The LSE experience involves being exposed to world leading academics and shapers of current affairs. One of these opportunities came last week, when I (and other nerdy friends) had the chance to see (and totally fanboy over) Professor Lord Mervyn King, former Governor of the Bank of England and School Professor at LSE.
Part of the reason I came to study at university was the global financial crisis of 2007/08 onwards: I want to understand how and why this kind of thing happens, the systems and behaviours that cause it and how a repeat can be prevented. It’s a pretty profound experience having these sorts of issues explained to you by world-leading academics like Lord King, and understanding it feels like a kind of strange public duty to me.
It was an economist’s dream to hear one of the most influential public economists and academics give his thoughts about the global financial crisis, monetary policy, and of course, plug his new book, The End of Alchemy. Just the week before we’d had a lecture about monetary policy, quantitative easing and the causes of the global financial crisis in our economics course, so this public lecture was perfectly timed, and also fit in perfectly between a day on campus and pre-drinks for a night out!
A quick summary of his talk for any fellow econ-nerds…
Professor King explained how incentives were structured in a way that meant it was individually rational for banks and actors not to take action before the crisis (despite being able to see it coming), which is why nothing was done in advance.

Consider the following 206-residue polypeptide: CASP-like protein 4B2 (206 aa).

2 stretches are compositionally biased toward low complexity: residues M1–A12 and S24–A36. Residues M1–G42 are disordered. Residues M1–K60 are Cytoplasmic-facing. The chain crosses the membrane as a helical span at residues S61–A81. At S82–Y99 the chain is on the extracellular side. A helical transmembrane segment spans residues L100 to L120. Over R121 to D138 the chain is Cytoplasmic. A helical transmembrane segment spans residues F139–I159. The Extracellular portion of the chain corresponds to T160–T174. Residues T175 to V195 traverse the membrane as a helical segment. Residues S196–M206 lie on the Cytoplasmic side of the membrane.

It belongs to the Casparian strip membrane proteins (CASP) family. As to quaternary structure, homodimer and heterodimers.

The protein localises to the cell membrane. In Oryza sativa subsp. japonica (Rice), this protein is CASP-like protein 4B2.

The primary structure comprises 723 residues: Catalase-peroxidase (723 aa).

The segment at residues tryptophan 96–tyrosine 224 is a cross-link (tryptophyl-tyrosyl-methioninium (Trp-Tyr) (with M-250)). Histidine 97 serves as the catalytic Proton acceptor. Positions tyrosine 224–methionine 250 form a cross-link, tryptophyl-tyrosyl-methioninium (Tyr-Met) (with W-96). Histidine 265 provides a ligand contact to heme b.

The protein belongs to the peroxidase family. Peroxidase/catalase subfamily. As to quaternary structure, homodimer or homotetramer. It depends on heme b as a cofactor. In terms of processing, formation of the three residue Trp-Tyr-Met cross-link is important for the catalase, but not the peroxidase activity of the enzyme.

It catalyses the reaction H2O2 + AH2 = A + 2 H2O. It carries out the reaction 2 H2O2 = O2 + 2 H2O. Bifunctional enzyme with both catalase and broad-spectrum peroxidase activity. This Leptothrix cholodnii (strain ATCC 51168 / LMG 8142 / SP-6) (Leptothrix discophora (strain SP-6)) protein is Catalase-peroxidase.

He explained how developed economies had been building up serious imbalances between saving and spending, imports and exports, which were unthinkable when the financial system was designed, sowing the seeds for the crisis. He said we must shift from this present disequilibrium to a proper balance in order to ensure a long period of above average growth with low inflation and stable unemployment.
Lord King laid out some fairly radical opinions about Keynes’ General Theory (written in 1936), which underpins much of what economics can tell us about the world today. He argued that although many people felt as though the economy would grow but eventually deviate from its course due to headwinds and shocks (but we could steer it back to its path with fiscal and monetary policy), this only worked for a range of circumstances and was not a general theorem.
He also argued that the model of rational individuals optimising their choices of consumption and savings is inadequate for macroeconomics, and how we decide to allocate saving and spending into the future. He said he thought that individuals do not optimise but rather cope with changing circumstances (what he called radical uncertainty) – human beings are incapable of imagining all possibilities or attaching probabilities to them; we cannot calculate the average utility of each outcome to a situation. Therefore his book was an explanation of alternatives to this optimising behaviour.
Lord King explained how the missing market phenomenon is replicated right across the economy, whereby some markets are unable to balance supply and demand as a whole.
He outlined two kinds of Keynesians: those who think radical uncertainty is key, and those who think effective demand and using fiscal policy to boost it are key. King said both are vital and inextricably linked.
He closed by offering some novel policy recommendations, but in the interests of boring you/plagiarising him and being sued by his publisher, I encourage you to read it instead!